The project offers a solution for a central challenge in Germany’s energy market: Due to the decentralized feed-in of renewable energies (46% in 2019), there are transport bottlenecks in the power grid. To prevent this, Tennet has to reduce the generation of renewable energy in the north of Germany and at the same time increase conventional power generation in the south at high cost – an expensive matter, especially at peak loads.
To prevent this, the wind power available in northern Germany was used by electric cars in the region. At the same time, in the south, electricity from fully charged batteries of Nissan Leaf electric vehicles was fed back into the power grid instead of cranking up fossil fuel generation. The mobility and charging requirements of vehicle users were taken into account. Thus, the use of renewable energies could be increased and a shutdown of wind power in the north with high cost or valuable energy losses could be avoided.
These intelligent redistribution measures were controlled by software from The Mobility House, the charge and energy management system ChargePilot, which is based on Tennet specifications. After analysis of the participants, the pilot project showed that electric mobility can be used in the future to flexibly control renewable power production, which is highly dependent on the weather. “This relieves the strain on the power grid and helps us to limit the expensive shutdown of wind turbines. The short-term flexibility that electromobility provides us with in this way can complement grid expansion and become an important building block of the energy turnaround,” said Tennet Managing Director Tim Meyerjürgens.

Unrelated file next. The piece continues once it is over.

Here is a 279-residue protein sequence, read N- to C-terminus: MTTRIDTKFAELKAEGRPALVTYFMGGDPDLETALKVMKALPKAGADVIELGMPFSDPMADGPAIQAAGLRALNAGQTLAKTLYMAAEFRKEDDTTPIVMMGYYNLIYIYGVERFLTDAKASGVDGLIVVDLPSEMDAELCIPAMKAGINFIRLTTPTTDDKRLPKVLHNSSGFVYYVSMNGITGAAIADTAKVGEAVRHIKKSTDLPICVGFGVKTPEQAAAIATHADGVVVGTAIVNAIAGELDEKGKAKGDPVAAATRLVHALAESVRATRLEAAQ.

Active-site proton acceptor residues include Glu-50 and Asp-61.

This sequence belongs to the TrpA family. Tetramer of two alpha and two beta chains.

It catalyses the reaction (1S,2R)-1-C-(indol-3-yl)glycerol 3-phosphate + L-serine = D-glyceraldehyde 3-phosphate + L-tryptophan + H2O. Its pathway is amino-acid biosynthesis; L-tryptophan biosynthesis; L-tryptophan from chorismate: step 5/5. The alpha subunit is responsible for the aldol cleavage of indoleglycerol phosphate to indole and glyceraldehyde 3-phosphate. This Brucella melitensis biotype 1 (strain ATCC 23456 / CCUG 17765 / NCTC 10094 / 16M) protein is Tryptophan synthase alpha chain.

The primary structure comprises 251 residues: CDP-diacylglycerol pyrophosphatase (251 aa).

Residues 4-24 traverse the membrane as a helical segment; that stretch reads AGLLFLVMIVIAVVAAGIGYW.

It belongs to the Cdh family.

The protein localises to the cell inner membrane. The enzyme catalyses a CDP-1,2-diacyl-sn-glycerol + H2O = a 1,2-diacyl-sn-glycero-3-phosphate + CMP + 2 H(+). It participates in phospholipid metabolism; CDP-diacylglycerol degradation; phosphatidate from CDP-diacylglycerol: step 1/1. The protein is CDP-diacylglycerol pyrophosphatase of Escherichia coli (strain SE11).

The economic potential involved is certainly worth mentioning: In 2017 and 2018, more than 5 terawatt hours of surplus wind power had to be regulated in each case (figures related to German energy market). Electric cars as intermediate storage could thus have helped to save up to 8 million tons of CO2 in these years.
An intelligent charging and energy management system such as ChargePilot is necessary so that the small-scale and decentralized capacities of electric vehicles can be efficiently incorporated into the grid management by the grid operators. The charge control of the redispatch measures was carried out locally and in real time – through the connection to the technology platform of The Mobility House and a platform of Tennet, which controls small-scale flexibility.
The Mobility House used the same technology that is already being used in a Renault-Nissan Alliance project on Porto Santo. The Island belonging to the Madeira archipelago has set itself the goal of becoming the first CO2-free island in the world. The project that has now been completed with Tennet and Nissan shows that electric cars can help stabilize the power grid and thus make a fundamental contribution to the energy turnaround. A further necessary element is the use of the CHAdeMO standard for the charging technology of the vehicle, which must be equipped for bidirectional energy exchange.
More information (in German): https://www.sinteg.de/